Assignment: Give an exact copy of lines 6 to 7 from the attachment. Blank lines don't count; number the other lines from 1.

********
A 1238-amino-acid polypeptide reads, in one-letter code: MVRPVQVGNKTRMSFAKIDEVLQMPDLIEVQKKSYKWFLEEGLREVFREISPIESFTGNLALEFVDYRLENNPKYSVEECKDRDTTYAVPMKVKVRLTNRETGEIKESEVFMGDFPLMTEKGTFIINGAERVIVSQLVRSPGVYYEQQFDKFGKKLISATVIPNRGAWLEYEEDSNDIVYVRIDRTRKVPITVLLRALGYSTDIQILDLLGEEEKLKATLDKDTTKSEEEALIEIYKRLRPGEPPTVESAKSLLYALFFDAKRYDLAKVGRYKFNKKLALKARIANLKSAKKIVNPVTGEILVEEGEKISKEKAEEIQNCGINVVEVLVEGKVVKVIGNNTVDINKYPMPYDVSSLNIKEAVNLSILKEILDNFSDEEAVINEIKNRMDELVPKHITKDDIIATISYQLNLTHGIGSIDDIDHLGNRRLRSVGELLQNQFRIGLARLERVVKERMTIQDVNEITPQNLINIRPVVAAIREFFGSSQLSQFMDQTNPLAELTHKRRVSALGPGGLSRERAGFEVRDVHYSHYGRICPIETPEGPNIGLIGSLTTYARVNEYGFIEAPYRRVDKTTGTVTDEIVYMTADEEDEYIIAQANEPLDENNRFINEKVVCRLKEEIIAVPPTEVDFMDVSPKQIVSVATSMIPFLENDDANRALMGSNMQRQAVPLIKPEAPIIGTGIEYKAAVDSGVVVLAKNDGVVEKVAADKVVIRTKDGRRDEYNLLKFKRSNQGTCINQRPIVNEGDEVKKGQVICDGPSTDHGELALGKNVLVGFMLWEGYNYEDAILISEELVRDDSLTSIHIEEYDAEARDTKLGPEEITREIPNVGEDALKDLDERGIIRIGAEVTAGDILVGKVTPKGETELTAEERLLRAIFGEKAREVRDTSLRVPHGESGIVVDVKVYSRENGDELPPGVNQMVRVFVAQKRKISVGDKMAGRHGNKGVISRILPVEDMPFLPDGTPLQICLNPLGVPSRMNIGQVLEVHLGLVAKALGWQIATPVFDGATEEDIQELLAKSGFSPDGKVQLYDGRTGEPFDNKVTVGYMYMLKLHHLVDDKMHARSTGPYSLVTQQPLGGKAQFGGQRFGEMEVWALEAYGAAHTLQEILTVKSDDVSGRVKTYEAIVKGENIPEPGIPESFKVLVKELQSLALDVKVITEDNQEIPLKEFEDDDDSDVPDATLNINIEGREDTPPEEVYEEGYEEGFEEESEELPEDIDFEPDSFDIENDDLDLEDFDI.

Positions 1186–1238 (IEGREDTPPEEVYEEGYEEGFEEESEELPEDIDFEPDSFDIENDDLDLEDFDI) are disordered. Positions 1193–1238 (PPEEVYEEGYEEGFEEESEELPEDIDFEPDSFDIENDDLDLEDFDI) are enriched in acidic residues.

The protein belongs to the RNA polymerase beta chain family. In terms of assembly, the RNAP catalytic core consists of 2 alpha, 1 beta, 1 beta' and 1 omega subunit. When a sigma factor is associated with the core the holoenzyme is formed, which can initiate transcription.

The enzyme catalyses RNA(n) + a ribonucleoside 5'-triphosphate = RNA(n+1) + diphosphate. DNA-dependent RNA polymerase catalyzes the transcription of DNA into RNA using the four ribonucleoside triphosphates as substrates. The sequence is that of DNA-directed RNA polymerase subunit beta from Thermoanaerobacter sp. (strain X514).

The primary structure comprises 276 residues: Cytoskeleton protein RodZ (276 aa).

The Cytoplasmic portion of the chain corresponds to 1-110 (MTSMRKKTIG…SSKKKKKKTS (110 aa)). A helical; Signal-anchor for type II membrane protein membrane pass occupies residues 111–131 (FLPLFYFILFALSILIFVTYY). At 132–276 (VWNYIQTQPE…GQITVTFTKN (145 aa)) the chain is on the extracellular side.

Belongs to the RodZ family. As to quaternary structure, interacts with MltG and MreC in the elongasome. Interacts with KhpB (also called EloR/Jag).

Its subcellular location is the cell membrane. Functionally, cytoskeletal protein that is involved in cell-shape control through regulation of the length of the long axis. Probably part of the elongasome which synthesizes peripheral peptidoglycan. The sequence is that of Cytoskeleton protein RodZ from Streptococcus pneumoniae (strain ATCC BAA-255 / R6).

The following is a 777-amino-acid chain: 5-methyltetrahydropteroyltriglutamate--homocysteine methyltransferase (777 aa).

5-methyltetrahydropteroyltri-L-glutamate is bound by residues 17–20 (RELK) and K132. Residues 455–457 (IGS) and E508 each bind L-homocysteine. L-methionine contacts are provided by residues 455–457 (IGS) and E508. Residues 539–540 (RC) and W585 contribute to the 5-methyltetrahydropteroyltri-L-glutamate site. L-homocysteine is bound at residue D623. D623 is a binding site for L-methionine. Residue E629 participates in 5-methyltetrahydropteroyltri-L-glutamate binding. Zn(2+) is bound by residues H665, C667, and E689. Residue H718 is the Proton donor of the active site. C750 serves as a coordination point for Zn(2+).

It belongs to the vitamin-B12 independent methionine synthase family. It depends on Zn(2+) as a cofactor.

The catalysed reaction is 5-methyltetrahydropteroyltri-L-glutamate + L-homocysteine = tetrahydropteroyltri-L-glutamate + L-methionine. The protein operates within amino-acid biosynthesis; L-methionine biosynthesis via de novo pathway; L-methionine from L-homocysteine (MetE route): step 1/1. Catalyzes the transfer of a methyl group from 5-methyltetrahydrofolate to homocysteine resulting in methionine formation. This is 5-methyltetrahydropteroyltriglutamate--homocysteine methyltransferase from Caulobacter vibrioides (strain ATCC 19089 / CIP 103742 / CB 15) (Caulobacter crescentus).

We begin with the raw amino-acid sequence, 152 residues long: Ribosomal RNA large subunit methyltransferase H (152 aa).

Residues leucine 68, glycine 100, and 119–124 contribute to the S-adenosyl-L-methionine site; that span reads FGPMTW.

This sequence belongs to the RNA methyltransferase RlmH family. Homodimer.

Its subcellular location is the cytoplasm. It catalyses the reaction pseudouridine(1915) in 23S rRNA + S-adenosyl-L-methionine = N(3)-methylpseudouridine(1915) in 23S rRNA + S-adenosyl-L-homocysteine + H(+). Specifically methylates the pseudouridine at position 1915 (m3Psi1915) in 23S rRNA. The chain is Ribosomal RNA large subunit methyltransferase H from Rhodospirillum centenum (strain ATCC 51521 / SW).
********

The Cytoplasmic portion of the chain corresponds to 1-110 (MTSMRKKTIG…SSKKKKKKTS (110 aa)). A helical; Signal-anchor for type II membrane protein membrane pass occupies residues 111–131 (FLPLFYFILFALSILIFVTYY). At 132–276 (VWNYIQTQPE…GQITVTFTKN (145 aa)) the chain is on the extracellular side.

Belongs to the RodZ family. As to quaternary structure, interacts with MltG and MreC in the elongasome. Interacts with KhpB (also called EloR/Jag).